Inflation and its consequences are opening an ever deeper gap in the relations between workers and companies that may even get worse in the coming months. CCOO and UGT convened yesterday in Madrid 1,500 negotiators of collective agreements to instruct them to maintain a firm and increasingly tense position against employers to ensure that the templates see their wages rise according to the CPI. 8% in the next three years with review clauses at the end of each year.
The representatives of the workers are thus opposed to renewing any social agreement with the companies without a wage increase that would prevent wages from losing the slightest purchasing power. The possibility of agreeing on sacrifices by both parties was exhausted after the failure of the negotiations of the Agreement for Employment and Collective Bargaining last spring and the unanimous rejection of the income pact proposed by the Government.
In favor of the trade union strategy of growing tension is the fact that, far from being a temporary phenomenon, inflation is here to stay, which accentuates the loss of value of wages and the consequent discomfort of the workers. In May, prices grew by 8.7% and the forecast is that they will end 2022 with an increase of 7.15%. Until April, the average wage increases recognized in the agreements -the main indicator- were 2.4%.
Against, the unions have the fact that the agreements cover barely five million employees and are very atomized in terms of their nature, since they can be business, sectoral, provincial… Union organizations have difficulty coordinating a common strategy with the different rhythms of negotiation of each agreement.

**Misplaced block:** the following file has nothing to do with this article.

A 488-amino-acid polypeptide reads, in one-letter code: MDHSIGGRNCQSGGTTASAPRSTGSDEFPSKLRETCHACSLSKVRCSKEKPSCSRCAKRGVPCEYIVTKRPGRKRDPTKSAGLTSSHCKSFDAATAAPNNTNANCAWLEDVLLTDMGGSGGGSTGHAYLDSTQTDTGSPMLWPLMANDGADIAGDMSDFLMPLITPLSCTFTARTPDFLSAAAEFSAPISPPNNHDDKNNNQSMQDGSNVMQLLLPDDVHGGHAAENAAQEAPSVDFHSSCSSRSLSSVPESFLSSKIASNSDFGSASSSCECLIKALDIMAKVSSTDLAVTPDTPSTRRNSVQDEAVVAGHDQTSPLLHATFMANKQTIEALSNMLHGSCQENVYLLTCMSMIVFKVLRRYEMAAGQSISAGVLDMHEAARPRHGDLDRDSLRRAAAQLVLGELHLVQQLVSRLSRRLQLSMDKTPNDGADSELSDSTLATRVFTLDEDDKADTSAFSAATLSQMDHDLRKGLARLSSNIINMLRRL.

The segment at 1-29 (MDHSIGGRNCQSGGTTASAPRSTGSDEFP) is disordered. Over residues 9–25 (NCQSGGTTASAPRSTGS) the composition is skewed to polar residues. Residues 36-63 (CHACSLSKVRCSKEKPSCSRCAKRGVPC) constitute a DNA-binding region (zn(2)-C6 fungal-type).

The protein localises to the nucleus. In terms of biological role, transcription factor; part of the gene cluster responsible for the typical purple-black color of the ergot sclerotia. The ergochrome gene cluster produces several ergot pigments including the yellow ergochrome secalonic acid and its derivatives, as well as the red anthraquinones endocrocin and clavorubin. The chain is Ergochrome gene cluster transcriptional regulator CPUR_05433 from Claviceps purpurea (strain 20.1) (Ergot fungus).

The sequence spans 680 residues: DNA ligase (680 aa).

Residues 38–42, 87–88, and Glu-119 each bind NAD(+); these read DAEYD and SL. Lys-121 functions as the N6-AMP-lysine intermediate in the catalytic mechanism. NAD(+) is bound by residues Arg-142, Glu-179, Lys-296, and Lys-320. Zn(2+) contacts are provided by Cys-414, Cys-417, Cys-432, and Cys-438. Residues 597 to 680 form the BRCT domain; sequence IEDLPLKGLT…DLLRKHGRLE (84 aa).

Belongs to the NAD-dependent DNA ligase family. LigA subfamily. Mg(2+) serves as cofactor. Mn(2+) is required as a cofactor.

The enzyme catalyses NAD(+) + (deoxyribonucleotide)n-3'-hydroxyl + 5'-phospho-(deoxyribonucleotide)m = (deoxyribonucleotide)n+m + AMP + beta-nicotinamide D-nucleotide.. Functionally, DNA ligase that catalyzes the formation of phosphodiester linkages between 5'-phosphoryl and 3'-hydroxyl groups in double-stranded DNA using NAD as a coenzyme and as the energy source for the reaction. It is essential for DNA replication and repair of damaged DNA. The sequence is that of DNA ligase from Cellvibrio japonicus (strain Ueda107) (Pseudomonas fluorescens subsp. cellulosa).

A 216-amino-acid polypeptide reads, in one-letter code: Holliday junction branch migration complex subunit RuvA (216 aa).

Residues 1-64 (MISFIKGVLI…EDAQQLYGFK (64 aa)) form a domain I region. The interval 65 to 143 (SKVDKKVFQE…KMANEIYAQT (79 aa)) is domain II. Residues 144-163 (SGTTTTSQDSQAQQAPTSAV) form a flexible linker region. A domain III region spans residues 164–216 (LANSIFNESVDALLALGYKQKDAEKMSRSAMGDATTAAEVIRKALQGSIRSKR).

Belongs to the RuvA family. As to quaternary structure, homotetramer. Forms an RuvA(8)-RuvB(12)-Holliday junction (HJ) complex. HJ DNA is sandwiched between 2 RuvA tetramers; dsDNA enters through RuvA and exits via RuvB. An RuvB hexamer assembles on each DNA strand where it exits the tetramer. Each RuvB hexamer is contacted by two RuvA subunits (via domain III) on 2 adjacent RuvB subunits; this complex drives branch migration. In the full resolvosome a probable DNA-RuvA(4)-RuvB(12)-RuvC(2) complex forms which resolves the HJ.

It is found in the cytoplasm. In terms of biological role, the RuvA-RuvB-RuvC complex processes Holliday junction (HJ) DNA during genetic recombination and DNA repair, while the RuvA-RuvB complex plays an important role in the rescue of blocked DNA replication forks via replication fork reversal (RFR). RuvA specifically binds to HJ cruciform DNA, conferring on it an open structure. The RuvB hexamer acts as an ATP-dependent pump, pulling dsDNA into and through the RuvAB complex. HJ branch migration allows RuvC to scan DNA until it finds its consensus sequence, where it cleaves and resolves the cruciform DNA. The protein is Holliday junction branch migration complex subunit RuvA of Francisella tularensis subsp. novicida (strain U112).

In any case, and regardless of whether conflict may break out in any sector, the forecast is to call demonstrations in front of employers’ headquarters next July. The unions are aware that the pulse will last until the fall and surely beyond. The president of CEOE, Antonio Garamendi, already warned last Wednesday that the companies are not going to sign salary guarantee clauses because it would fuel inflation even more.
Unai Sordo, secretary general of the CCOO, yesterday described this statement as a sign of cynicism since the so-called second-round inflation when “businessmen are already causing it” by applying the costs to the final prices.
Sordo pointed out that if the employers do not agree to an agreement, they will pressure the Government to “take action on the matter” and “intercede” through taxes, that is, establishing “minimum rates in the Corporation tax to transfer a part of those business surpluses to the incomes of the people who have less».
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